find vs ls performance for walking folders, are there any faster options?
brde at optusnet.com.au
Wed Dec 12 14:51:01 UTC 2012
On Wed, 12 Dec 2012, [ISO-8859-1] Olav Grønås Gjerde wrote:
> I'm working on scanning filesystems to build a file search engine and
> came over something interesting.
> I can walk through 300 000 folders in ~19.5seconds with this command:
> ls -Ra | grep -e "./.*:" | sed "s/://"
> With find, it surprisingly takes ~50.5 seconds.:
> find . -type d
This is because 'find' with '-type' lstats all the files. It doesn't
use DT_DIR from dirent for some reason. ls can be slowed down similarly
> My results are based on five runs of each command to warm up the disk cache.
> I've tried both this with both UFS and ZFS, and both filesystems shows
> the same speed difference.
I get almost exactly the same ratio of speeds on an old version of FreeBSD.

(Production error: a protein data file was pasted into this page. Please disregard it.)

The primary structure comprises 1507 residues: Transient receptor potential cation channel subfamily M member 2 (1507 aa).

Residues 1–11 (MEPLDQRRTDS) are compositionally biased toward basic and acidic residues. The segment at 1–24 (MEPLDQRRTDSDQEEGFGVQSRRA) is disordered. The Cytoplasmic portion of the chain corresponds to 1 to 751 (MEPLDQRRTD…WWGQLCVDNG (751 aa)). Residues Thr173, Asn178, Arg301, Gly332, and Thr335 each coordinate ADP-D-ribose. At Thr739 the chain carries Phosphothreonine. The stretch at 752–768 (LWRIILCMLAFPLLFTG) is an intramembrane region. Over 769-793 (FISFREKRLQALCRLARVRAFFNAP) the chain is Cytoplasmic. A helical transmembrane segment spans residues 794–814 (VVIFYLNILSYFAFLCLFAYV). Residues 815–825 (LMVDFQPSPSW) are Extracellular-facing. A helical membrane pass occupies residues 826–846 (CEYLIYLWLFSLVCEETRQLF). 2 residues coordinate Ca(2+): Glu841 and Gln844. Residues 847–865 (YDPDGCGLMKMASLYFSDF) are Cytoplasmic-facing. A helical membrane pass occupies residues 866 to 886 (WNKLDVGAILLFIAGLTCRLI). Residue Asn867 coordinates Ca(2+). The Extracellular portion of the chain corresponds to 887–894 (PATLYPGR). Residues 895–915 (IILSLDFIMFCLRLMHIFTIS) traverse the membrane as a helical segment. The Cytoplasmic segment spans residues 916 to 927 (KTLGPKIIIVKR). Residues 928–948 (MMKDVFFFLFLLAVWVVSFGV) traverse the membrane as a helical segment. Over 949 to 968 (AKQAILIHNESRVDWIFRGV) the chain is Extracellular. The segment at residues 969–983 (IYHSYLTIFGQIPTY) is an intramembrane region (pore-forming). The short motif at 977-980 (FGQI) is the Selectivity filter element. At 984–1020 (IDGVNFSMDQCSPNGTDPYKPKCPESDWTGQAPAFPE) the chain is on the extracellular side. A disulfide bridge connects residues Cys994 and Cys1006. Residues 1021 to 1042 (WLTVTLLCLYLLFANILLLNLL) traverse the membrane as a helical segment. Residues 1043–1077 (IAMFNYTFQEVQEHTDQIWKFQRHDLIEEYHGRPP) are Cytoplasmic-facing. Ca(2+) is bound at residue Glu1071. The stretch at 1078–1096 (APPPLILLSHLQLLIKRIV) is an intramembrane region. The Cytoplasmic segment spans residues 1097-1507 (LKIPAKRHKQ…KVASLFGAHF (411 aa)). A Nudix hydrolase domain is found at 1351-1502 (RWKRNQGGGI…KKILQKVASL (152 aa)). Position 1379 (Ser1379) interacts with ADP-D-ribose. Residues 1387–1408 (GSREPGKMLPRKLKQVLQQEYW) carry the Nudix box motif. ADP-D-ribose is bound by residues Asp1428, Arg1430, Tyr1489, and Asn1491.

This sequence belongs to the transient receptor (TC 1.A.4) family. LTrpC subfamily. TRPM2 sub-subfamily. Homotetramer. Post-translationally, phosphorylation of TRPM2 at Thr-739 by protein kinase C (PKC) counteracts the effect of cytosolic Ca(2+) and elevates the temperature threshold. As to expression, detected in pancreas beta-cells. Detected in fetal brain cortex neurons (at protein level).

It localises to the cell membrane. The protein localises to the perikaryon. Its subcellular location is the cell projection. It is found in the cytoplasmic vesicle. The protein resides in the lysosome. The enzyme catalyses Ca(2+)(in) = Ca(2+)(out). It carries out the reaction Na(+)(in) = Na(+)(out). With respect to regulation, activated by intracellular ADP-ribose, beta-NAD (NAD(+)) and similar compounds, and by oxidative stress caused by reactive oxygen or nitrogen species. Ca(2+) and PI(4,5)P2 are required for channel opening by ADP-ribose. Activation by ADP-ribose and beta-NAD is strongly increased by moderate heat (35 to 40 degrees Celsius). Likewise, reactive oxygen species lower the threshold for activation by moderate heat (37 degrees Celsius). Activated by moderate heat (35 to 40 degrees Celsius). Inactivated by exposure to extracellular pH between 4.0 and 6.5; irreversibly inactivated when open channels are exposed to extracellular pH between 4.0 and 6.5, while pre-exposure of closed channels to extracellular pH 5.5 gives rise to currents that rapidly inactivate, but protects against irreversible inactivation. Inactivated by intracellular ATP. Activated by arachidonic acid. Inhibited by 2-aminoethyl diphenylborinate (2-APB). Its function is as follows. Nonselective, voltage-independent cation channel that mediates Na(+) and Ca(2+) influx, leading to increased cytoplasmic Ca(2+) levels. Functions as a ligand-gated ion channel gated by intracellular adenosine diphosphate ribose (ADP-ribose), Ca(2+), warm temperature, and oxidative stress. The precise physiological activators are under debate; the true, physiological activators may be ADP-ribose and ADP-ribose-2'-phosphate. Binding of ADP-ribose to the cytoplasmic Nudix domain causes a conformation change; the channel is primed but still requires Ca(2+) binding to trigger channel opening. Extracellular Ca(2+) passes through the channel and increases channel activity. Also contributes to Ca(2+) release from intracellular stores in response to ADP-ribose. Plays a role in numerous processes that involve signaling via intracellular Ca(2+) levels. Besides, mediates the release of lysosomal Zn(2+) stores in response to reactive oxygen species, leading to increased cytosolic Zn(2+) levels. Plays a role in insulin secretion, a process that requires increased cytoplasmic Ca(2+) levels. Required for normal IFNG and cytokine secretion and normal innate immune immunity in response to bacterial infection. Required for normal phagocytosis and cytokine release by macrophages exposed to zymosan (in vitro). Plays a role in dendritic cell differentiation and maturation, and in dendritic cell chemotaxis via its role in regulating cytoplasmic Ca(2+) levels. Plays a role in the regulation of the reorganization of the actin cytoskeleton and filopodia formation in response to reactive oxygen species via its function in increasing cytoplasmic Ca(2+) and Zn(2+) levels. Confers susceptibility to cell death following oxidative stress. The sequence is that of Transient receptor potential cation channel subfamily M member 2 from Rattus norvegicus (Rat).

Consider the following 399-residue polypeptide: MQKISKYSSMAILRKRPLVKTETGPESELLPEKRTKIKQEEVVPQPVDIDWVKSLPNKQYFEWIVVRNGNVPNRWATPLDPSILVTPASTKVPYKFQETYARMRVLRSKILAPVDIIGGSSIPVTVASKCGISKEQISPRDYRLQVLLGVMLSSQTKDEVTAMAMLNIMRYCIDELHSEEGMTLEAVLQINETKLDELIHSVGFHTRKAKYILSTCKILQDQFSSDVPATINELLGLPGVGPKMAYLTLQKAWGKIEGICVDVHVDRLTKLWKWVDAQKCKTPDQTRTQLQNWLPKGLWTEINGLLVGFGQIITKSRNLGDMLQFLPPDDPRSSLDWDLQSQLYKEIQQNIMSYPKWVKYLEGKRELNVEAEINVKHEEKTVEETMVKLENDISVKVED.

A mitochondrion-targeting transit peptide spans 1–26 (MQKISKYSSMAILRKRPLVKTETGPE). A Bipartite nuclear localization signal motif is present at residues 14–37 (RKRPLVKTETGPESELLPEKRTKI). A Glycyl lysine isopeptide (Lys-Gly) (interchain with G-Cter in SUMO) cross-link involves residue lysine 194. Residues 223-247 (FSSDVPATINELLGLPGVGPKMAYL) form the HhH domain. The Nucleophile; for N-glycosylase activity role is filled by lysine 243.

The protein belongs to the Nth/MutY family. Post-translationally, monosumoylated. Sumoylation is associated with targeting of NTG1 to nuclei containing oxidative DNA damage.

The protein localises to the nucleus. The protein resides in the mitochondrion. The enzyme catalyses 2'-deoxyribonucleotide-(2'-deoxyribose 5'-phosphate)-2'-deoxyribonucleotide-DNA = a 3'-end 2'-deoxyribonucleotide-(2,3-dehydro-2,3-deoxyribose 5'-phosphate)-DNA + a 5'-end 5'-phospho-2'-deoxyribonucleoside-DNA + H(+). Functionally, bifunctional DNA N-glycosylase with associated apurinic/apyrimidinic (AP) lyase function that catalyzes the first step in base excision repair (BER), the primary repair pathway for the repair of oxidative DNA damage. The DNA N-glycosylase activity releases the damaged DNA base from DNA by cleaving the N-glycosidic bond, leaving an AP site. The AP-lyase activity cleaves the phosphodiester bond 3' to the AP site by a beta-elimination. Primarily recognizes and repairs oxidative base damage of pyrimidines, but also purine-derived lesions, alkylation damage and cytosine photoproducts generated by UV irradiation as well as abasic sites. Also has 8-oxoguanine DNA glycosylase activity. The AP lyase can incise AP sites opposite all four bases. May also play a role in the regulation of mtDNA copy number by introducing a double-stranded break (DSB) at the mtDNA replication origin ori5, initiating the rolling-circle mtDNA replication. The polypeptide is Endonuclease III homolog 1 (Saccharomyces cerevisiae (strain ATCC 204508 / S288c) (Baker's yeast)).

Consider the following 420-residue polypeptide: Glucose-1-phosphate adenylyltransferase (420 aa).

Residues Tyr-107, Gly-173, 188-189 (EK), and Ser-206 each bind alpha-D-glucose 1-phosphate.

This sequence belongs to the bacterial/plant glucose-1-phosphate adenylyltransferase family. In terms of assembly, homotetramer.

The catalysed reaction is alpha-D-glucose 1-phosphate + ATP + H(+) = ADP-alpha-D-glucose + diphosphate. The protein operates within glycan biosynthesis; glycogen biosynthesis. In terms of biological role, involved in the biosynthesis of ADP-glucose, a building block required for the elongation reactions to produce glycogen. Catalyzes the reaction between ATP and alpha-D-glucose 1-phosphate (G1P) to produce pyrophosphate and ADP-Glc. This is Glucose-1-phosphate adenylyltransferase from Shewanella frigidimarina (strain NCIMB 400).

All the data was cached, and there were only 7 symlinks. Thr file system
was mounted with -noatime, so the cache actually worked.
> On a modern Linux distribution(Ubuntu 12.10 with EXT4), ls is just
> slight faster than find(about 15-20%).
Apparently lstat() is relatively much slower in FreeBSD. It only takes
5 usec here, but that is a lot for converting cached data (getpid()
takes 0.2 usec). A file system mounted with -atime might be much
slower, for writing directory timestamps (the sync of the timestamps
is delayed, but it is a very heavyweight operation).
> Are there a faster way to walk folders on FreeBSD? Are there some
> options(sysctl) I could tune to improve the performance?
Nothing much faster than find without -type. Whatever fts(3) gives.
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